Simple question, is Weightlifting a team sport?
To help answer let’s start with two definitions. A team sport is simply a sport played by teams. The key line in the Merriam-Webster definition of team reads “marked by devotion to teamwork rather than individual achievement.” I’ve seen definitions that qualify a team sport as one where there are more than two players on each side.
This means an individual sport is one where a player competes without a partner. When you think of competitive Weightlifting which definition fits best?
On a recent episode of the OLIFT Podcast, I posed the question USA Weightlifting’s Assistant Technical Director, Mike Gattone. Simple question, not so simple answer. Give it a listen. In the episode, we also talk about his new role and active recruiting of talent into the sport (a different but great topic for another post). The team discussion comes up about 12 minutes in.
One of the primary attractions of a sport like Weightlifting is its individual nature. It’s you versus the bar, yourself, or your competitors in an individual effort to lift the most weight possible. Obviously an individual sport…right?
Maybe not. Here’s why. The pinnacle of our sport is the Olympics and the IWF’s qualification system puts an emphasis on collective effort. The performance of nations i.e teams, in terms of points over a two-year span, drives qualification for the Olympics. Also, in many countries government funding for a sport is based on how “teams” perform internationally. Go to USA Weightlifting’s twitter page and notice the background banner doesn’t say “The Strongest Individuals In America.” That’s no accident.
In the US, team awards at national events are nice but ultimately a donation (I mean additional entry fee) and an afterthought. No one pays much attention to them and I hope coaches aren’t selecting weights to maximize points at such events.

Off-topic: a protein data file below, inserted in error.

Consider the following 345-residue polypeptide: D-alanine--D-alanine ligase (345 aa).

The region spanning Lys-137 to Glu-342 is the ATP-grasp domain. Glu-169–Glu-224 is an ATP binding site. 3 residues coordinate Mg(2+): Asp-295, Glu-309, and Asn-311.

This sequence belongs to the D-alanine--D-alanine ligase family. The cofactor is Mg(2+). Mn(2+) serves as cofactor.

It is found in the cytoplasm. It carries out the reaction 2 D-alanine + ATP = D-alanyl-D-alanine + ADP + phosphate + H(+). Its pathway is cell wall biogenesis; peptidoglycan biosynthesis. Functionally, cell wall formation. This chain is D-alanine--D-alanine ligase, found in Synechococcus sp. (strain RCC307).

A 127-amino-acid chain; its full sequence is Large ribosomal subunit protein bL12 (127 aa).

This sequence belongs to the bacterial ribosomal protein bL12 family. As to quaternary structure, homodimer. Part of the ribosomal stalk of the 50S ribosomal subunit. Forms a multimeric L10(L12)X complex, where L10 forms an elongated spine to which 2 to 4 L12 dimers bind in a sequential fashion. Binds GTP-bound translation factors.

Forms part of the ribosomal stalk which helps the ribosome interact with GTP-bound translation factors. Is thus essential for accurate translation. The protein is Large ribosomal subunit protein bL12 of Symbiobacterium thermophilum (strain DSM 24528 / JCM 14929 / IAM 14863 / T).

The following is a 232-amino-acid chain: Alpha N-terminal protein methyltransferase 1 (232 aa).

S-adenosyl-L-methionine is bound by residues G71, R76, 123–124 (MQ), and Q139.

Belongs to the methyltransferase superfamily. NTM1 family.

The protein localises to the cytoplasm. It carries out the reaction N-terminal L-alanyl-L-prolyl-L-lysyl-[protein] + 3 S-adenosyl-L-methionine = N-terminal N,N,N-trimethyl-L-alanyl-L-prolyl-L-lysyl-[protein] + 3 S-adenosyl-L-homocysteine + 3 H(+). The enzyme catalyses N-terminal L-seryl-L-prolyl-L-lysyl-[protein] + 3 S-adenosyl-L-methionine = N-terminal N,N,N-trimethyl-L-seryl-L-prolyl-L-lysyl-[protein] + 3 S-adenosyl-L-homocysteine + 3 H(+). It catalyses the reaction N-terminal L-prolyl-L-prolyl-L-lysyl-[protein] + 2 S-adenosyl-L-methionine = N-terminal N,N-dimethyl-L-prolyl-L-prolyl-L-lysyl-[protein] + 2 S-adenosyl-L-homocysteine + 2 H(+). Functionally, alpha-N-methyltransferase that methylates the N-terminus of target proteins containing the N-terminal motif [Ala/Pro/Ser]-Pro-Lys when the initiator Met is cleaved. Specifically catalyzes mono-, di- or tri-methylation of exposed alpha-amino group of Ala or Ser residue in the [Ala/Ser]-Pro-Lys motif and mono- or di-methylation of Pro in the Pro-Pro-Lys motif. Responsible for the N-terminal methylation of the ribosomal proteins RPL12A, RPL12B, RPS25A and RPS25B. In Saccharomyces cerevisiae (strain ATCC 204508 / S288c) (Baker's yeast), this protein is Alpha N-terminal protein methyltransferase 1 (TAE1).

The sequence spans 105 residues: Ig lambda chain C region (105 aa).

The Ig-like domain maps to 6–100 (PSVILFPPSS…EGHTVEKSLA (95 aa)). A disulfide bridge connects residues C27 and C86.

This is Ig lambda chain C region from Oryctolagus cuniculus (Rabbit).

International team qualification is an entirely different matter. What an individual does to qualify for a team is up to the lifter and their personal coach to plan out and make happen. But what about situations like 2016, where the US Men’s Team had to go the Continental Qualifier/Pan-Am Championships as a team to earn an individual spot at the Olympics?
There are no team awards at major international weightlifting events. Points are assigned to individual performances, tallied, ranked and used to determine qualification for the Olympics (and Youth Olympics). Nations select athletes, pick weight categories based on projections/predictions then determine attempts to maximize points for the team. This takes a front seat over the goals of the individual athletes on a given team.
In places where athletes earn money and live as professionals, there is no derision over this. It’s the deal. In the US, it’s not always so cut and dry.
Decentralized but not a democracy.
An international level coach I know well once said in conversation “weightlifting is not a democracy.” He said it jokingly but he meant it. He is one of many who believes the authority for team selection, weight selection, competition strategy etc. should go to a select few who know best.
There are also coaches, and athletes, who adamantly oppose this. To them, teams exist to serve for the identity of a group of individuals training together. The idea of a team in an individual sport is to have people around you that make your individual product or output better. It’s a support system, an association. Not a group working together on the field and not an autocracy.
It’s this problem, among others, USA Weightlifting’s new decentralized system attempts to address. In the absence of a USOC funded central training center, top lifters are now free to train how they feel is best for them. Part of Gattone’s role is to interface with personal coaches and athletes who make major teams, compile data and use it to help make decisions for Team USA and the individuals. In that order.
Pyrros Dimas in his role as Technical Director for USA Weightlifting now has final say on weight selections at major international events.
The personal coaches of athletes who make teams have a place and play a role but as part of a group. Athletes and coaches must share information and play ball with this approach. This is where Weightlifting becomes a team sport.
Weightlifting is the greatest expression of individual skill and ability. On a local, hobby, or even national level it is fully an individual sport. Once an international level is achieved, the approach changes. It is not a team sport in the classic definition of one but it has team implications that cannot be ignored.